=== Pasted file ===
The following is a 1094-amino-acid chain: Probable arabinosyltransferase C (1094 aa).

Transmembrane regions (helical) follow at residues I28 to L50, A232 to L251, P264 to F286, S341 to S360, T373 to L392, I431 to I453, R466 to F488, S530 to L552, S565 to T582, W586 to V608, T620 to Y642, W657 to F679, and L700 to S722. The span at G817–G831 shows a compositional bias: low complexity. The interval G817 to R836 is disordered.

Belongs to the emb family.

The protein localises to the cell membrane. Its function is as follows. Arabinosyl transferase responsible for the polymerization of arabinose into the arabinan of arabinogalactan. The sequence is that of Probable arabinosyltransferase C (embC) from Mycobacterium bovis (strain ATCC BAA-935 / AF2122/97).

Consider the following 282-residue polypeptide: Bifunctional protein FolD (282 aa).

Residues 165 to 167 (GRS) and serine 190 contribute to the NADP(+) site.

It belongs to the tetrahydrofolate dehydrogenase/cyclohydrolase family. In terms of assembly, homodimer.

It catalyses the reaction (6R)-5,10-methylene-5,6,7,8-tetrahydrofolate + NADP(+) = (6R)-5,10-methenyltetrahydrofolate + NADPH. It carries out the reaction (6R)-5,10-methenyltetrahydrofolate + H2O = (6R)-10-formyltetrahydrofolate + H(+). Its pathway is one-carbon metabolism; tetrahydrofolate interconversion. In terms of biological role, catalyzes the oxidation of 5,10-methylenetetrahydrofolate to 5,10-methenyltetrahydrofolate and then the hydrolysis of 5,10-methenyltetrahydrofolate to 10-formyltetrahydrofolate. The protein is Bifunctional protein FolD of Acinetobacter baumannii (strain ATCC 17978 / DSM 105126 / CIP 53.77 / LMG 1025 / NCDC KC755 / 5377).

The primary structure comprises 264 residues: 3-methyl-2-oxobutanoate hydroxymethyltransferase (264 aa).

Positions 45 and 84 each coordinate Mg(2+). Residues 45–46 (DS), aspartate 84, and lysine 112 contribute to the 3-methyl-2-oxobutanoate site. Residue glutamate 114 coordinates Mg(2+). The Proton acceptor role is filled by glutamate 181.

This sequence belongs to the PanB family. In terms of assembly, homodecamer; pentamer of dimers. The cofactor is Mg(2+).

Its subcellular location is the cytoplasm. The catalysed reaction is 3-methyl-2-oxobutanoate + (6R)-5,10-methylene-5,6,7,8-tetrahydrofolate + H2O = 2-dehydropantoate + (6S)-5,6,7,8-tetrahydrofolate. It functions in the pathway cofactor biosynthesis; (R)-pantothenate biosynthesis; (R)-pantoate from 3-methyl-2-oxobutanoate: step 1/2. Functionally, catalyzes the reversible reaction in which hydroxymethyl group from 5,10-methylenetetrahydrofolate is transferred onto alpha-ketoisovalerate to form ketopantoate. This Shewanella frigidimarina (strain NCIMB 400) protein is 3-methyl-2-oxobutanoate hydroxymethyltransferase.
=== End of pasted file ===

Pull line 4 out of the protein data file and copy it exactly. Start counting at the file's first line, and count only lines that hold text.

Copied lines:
The protein localises to the cell membrane. Its function is as follows. Arabinosyl transferase responsible for the polymerization of arabinose into the arabinan of arabinogalactan. The sequence is that of Probable arabinosyltransferase C (embC) from Mycobacterium bovis (strain ATCC BAA-935 / AF2122/97).